H.E.R., "Fight For You"

The Oscar-winning song, "Fight For You," is another accolade to add to H.E.R.'s extensive list. Her sophmore album, I Used To Know Her, came out in 2019 and earned her five Grammy nominations. But it was her protest song "I Can't Breathe" that won her Song of the Year at the 2021 Grammys.

Jazmine Sullivan, "Pick Up Your Feelings"

Jazmine Sullivan has been releasing music since 2008. She's on the short list of artists with the most Grammy nominations who have never won (with 12 nominations over the years). Her big break seems to have hit, however, in 2021, after her appearence at the Super Bowl singing "The Star-Spangled Banner." Heaux Tales looks to be a year-end favorite with songs that showcase Sullivan as a powerhouse vocalist.

Jungle, "Keep Moving"

Just in time for summer, the British duo are back with "Keep Moving," a song that starts with cinematic strings and gentle harmonies like a gentle wakeup before kicking things up. The disco renaissance continues with a shimmery song to take us outside and dancing together again.

Nick Cave and Warren Ellis, "Hand of God"

CARNAGE strikes an even balance between the tumultuous narratives of Cave's earlier work with the Bad Seeds and the contemplative tone of his last few albums, notably recorded in the wake of the death of his son Arthur in 2015. There's no clear-cut end to grief, and thus any attempt to label CARNAGE a capstone to this section of Cave's life would be folly. Emotions are ever-unfolding, and Cave is not a person who will try to wrap life into a tidy package, but CARNAGE truly does feel like a summation of the last several years of his career and life, and is a milestone of sorts in both realms. – Mac Wilson

Lucy Dacus, "Hot and Heavy"

The sophomore album from Lucy Dacus comes out this summer, and she's already released her murder ballad (and fan favorite) "Thumbs." Now we have "Hot and Heavy," a song Dacus says "was just about me outgrowing past versions of myself."

Michigander, "Better"

Everything Will Be OK Eventually seems like a good mantra for 2021, so it makes for a good title for the new EP from Michigander. It kicks off with "Better," a song that is full of revved-up drums and U2-like guitar strums to inspire self improvement.

Silk Sonic, "Leave The Door Open"

Anderson .Paak and Bruno Mars toured together briefly in 2017 and decided that eventually, they would make some music together. Smooth, sweet, and slow as molasses, .Paak and Mars aren't taking anything too seriously with their new project, Silk Sonic; you can hear their smiles as they croon their way through their new song "Leave the Door Open."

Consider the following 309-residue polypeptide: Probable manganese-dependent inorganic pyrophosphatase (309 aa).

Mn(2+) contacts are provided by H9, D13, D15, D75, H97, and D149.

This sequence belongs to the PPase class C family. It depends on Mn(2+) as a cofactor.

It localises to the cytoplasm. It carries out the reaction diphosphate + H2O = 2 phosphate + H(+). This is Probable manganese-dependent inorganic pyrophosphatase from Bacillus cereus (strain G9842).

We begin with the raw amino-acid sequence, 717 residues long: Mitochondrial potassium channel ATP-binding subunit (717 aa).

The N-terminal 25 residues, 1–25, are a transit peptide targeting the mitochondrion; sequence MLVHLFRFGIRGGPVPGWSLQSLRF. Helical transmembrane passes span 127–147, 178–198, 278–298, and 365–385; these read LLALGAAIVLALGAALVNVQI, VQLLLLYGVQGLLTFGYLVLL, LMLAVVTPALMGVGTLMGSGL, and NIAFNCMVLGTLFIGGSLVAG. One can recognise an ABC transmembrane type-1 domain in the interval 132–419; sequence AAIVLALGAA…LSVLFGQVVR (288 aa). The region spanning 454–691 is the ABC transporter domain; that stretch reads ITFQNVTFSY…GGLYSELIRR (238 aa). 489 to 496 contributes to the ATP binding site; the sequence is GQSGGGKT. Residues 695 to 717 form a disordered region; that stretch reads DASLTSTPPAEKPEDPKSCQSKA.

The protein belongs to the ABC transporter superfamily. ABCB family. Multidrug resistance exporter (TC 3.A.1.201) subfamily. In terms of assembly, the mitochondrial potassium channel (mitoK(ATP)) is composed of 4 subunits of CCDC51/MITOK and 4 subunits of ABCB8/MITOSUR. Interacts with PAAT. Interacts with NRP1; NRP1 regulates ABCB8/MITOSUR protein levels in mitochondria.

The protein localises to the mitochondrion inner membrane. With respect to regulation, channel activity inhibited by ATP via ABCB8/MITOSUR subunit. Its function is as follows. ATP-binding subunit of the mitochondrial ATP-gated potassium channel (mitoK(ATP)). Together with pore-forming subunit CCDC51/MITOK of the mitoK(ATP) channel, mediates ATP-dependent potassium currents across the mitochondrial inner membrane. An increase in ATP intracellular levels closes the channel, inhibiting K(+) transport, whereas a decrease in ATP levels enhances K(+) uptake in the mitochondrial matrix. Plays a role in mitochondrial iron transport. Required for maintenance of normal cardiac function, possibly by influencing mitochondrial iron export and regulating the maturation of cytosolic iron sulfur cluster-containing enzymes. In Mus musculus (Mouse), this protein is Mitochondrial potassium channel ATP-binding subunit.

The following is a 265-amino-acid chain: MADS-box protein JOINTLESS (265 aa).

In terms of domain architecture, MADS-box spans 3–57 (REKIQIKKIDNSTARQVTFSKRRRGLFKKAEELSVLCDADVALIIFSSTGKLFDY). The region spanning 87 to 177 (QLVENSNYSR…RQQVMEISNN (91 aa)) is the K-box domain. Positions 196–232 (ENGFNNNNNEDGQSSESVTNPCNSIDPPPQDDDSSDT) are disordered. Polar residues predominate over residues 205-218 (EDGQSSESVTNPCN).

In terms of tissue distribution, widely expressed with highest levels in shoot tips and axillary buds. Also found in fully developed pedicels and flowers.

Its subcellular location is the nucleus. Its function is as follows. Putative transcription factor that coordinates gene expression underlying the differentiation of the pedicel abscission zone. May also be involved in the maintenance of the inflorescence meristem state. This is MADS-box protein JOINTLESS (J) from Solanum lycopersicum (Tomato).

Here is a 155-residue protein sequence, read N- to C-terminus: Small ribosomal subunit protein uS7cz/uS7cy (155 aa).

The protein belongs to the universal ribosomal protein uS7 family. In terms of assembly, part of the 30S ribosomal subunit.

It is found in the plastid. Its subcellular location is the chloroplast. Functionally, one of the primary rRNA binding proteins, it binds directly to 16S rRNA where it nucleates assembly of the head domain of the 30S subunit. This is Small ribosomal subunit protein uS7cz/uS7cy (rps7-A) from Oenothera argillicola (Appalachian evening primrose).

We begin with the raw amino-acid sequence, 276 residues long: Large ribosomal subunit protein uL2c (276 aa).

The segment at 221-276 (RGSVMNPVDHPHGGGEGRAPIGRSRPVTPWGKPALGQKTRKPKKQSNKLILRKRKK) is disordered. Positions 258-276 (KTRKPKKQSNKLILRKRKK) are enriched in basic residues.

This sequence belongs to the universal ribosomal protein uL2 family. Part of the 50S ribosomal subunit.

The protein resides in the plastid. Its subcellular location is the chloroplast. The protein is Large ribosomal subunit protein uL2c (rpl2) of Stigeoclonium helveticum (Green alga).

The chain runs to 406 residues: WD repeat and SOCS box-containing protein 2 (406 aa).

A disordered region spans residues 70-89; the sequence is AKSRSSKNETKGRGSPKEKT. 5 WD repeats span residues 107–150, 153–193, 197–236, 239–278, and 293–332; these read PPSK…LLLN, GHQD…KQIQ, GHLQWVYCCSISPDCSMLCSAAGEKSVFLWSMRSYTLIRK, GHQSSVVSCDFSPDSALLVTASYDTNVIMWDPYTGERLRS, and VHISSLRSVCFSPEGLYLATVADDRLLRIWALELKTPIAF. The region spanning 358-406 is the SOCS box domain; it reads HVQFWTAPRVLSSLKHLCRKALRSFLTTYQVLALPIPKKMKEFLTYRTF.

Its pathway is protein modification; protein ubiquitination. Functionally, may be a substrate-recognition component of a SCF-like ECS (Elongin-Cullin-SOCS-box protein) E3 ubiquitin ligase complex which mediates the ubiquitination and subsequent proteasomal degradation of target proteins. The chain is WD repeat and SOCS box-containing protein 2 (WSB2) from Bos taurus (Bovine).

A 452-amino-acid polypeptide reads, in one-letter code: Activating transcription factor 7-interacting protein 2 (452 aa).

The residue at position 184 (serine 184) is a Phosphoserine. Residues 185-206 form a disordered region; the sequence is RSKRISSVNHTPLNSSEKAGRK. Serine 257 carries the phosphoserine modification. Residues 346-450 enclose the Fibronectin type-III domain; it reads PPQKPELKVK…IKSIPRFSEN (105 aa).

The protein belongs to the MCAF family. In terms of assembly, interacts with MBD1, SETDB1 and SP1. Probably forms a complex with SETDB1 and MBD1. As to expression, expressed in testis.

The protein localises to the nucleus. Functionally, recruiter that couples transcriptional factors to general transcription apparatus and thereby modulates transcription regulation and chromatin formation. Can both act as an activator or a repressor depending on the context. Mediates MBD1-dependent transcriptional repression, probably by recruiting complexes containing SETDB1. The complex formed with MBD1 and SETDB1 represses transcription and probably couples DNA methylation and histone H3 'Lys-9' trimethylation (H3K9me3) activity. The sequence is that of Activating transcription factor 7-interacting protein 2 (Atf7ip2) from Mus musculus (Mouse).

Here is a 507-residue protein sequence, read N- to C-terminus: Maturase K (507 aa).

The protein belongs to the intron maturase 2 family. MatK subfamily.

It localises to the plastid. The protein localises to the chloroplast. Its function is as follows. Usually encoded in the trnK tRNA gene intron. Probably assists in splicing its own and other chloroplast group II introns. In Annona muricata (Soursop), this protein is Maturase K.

Squid, "Narrator"

British band, Squid, wrote their debut album in drummer/vocalist Oliver Judge's local pub and recorded it in producer Dan Carey's London basement studio. "Previous releases were playful and concerned with characters," Judge explains, "whereas this album is darker and more concerned with place — the emotional depth of the music has deepened."

Wolf Alice, "Smile"

Wolf Alice are back with their third album, Blue Weekend. The album shows off the band's explorations with a couple of ballads, a take on post-punk, and a rocker, "Smile" that was inspired by lead singer Ellie Rowsell's desire to fight back against those who try to define her. She said, "It's about people that make assumptions about you."

Amythyst Kiah, "Black Myself"

With a little help from Wendy Melvoin (Prince and the Revolution) on bass, Blake Mills (Alabama Shakes) on guitar, and Kane Ritchotte (Portugal. The Man) on drums, Amythyst Kiah's "Black Myself" is a rocking song with a message. A song for this moment, as Kiah said, "The reception of the song so far has given me hope that there are people
out there who are ready to confront the shared trauma of racism, to look within ourselves and see how we might be perpetuating racist beliefs,
and to do what is needed to create equality for all people."

Celeste, "Hear My Voice"

Following the January release of her debut album Not Your Muse, which debuted at No. 1 on the U.K. Albums Chart, British singer-songwriter Celeste is unveiling the new song, "Hear My Voice," which features in the soundtrack of the Netflix Original Film The Trial of the Chicago 7. Celeste's highly anticipated debut album follows her wins of the BBC's annual Sound of… poll and of the Rising Star Award at the Brit Awards in 2019.

Dawn Richard, "Boomerang"

Remember Danity Kane? It was a reality-TV band that Puff Daddy put together in the early '00s. Dawn Richard has spent the last two decades putting all that behind her and making her own music. In her sixth solo album, she's gunning for that electro-dance world that Janelle Monáe lives in.

Dry Cleaning, "Strong Feelings"